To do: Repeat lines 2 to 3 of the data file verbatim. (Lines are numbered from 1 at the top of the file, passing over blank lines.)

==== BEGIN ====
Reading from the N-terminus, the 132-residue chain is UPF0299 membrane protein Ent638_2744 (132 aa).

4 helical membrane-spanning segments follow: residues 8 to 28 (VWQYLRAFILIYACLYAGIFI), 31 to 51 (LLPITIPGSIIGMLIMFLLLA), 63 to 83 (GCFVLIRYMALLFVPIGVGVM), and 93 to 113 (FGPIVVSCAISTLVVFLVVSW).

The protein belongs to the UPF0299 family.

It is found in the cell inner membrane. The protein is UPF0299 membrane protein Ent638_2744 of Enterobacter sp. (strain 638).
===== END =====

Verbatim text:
4 helical membrane-spanning segments follow: residues 8 to 28 (VWQYLRAFILIYACLYAGIFI), 31 to 51 (LLPITIPGSIIGMLIMFLLLA), 63 to 83 (GCFVLIRYMALLFVPIGVGVM), and 93 to 113 (FGPIVVSCAISTLVVFLVVSW).

The protein belongs to the UPF0299 family.